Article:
About this project
"To have a 2014 theater season or not to have a 2014 theater season, that is the question."
Shakespeare in Detroit brought nearly 500 people of all races, ages, backgrounds, economic levels, from the city and from the suburbs, together in Grand Circus Park for its production of "Othello" in August 2013. That's the wonderful thing about art -- it creates a bridge and builds community among people who may not otherwise engage with one another.
It is human nature to, typically, hang out with the people we grew up with, our families, our colleagues our school mates and others from our immediate circles. Art widens our scope.
At this time in Detroit's history, we need art more than ever. Art unites us. It inspires us. It ignites our cognitions. It evokes hope.
We need more experiences like "Othello" at Grand Circus Park -- reminders that we are all in this together and everything will be okay.
Our city's municipality is not a reflection of the people, community and the rich creative sector in Detroit.
Shakespeare in Detroit needs people from the city, people from around this country and folks from around the world to help produce more experiences in 2014. This project needs its community to make it possible for us to continue our work as a roving group of theater artists who perform in the places where people live, work and play.
Please check out this Q&A in the Huffington Post for more details on our intentions for next year:
Shakespeare in Detroit also has been featured by
Shakespeare in Detroit hopes to create three more memorable shows in 2014 beginning with "Antony and Cleopatra" at the recycling center, Recycle Here, in New Center. The building is the home of the original Lincoln Motor Company.
The theater company will use recycled materials from the center to create many of the show's set pieces and costumes. There will be no stage as the intention is to embrace the rich heritage and art featured on the walls of the facility and become a creative extension of those things. "Antony and Cleopatra" will recycle Shakespeare's play and create something new and fresh for those who enjoy the story, those who have never heard the story before and those who love visual art but don't necessarily look at themselves as fans of Shakespeare, yet.
Shakespeare in Detroit also plans to produce the family favorite, "A Midsummer Night's. Dream." We hope that we are able to work with the Detroit 300 Conservancy to bring this show to Grand Circus Park.
The last show will be "The Tempest" which we hope to do on the place where it makes the most since -- Belle Isle, of course. Where else would we do a play about a storm and water in the city?
Please note: Both "Antony and Cleopatra" and "A Midsummer Night's Dream" are intended to be free performances. The production of "The Tempest" will not be a free show as it will be our largest show. Tickets will start at $30 per person for the show, but are available at a less expensive rate via this campaign (you can get two tickets for $50).
Risks and challenges
There are many risks and challenges associated with operating a creative entity. However, Shakespeare in Detroit was a company formed at Tech Town in 2012. That experience has given our Artistic Director the training to operate as a company of artists, but with the same sensibilities similar to what you might find at a tech company or financial institution.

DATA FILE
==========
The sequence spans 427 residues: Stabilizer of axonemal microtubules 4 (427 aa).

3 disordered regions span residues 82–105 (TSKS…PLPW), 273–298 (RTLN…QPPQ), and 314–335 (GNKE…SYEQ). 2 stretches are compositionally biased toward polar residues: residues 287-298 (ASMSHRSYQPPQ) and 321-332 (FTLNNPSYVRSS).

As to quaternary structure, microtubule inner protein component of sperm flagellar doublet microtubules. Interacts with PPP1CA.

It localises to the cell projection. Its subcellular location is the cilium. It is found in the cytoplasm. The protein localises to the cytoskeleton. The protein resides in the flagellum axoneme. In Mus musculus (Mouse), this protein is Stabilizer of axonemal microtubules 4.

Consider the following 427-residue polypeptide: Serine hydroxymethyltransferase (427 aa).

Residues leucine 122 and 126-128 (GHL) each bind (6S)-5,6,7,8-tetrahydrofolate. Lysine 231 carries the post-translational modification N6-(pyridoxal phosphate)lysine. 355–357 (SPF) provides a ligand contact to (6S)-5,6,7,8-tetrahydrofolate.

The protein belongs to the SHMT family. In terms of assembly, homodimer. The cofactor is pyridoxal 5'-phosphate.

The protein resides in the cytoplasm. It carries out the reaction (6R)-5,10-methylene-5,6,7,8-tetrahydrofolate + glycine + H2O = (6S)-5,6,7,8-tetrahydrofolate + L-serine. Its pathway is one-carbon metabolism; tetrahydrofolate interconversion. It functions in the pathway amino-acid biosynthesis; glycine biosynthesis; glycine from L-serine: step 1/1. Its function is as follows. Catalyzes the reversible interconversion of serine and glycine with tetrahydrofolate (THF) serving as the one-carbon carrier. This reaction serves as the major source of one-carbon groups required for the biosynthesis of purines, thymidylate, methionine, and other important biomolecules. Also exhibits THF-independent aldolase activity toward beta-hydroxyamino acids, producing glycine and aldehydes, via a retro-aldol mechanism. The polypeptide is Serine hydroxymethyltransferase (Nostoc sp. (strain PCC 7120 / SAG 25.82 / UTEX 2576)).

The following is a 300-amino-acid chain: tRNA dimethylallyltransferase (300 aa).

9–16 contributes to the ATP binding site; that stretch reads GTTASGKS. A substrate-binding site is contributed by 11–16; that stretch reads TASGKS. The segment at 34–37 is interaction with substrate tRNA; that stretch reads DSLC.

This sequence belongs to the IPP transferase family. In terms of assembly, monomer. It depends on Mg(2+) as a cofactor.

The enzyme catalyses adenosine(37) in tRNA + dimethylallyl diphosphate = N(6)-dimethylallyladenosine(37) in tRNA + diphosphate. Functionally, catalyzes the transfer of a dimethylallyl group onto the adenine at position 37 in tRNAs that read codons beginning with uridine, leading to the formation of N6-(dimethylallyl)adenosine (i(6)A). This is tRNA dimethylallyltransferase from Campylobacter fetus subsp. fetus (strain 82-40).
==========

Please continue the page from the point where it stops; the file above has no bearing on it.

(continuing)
We are a very strategic, for-profit theater company. Although, in the spirit of full transparency, we probably won't make profit until our third or fifth year of operation. But, there is a well-planned mission of engagement at Shakespeare in Detroit.
One of our biggest challenges after our project is funded will be to get people who don't normally come into the city to come to Detroit to see a show. We have to clearly communicate why our shows are worth the trip, what makes them different and why they matter. Shakespeare in Detroit plans to do this through persistent engagement efforts which include the following:
* Intensive social media campaigning
Learn about accountability on Kickstarter
* Mailing lists
* One-on-one meetings with other creative entities for their advocacy
* Advertising in other productions' playbills
* Media outreach
* Networking events and other activities by the artistic director on behalf of
Shakespeare in Detroit
Shakespeare's works are reflective of the personality, dynamics and challenges of our great city. For example, one of the reasons Shakespeare in Detroit chose to do "Othello" at Grand Circus Park was because in the tragedy there are many similarities to what the city is currently experiencing. While "Othello" is a well-respected general, there is still some discomfort that he is different and not a native Venetian. We felt that the sentiment was shared in Detroit during the heated mayoral race and the question whether or not one of the candidates was qualified -- his residency was in question.
Shakespeare is also important and matters -- not only to Detroit, but to the world -- because while the costumes and language may be different, the things that make us who we are remain. We all desire to be loved, we all experience loss of that love at some point, we cope with illness, death and we all are in a discovery to find ourselves. All of these subjects are things that the author explores and that we all can relate to. That's what art does -- it reflects the truth of who we are.